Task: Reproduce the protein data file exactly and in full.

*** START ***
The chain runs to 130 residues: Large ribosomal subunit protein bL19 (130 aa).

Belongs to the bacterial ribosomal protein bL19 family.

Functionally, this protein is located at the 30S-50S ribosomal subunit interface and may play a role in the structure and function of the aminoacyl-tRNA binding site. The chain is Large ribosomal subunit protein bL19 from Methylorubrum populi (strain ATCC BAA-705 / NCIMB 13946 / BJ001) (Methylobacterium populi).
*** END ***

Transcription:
The chain runs to 130 residues: Large ribosomal subunit protein bL19 (130 aa).

Belongs to the bacterial ribosomal protein bL19 family.

Functionally, this protein is located at the 30S-50S ribosomal subunit interface and may play a role in the structure and function of the aminoacyl-tRNA binding site. The chain is Large ribosomal subunit protein bL19 from Methylorubrum populi (strain ATCC BAA-705 / NCIMB 13946 / BJ001) (Methylobacterium populi).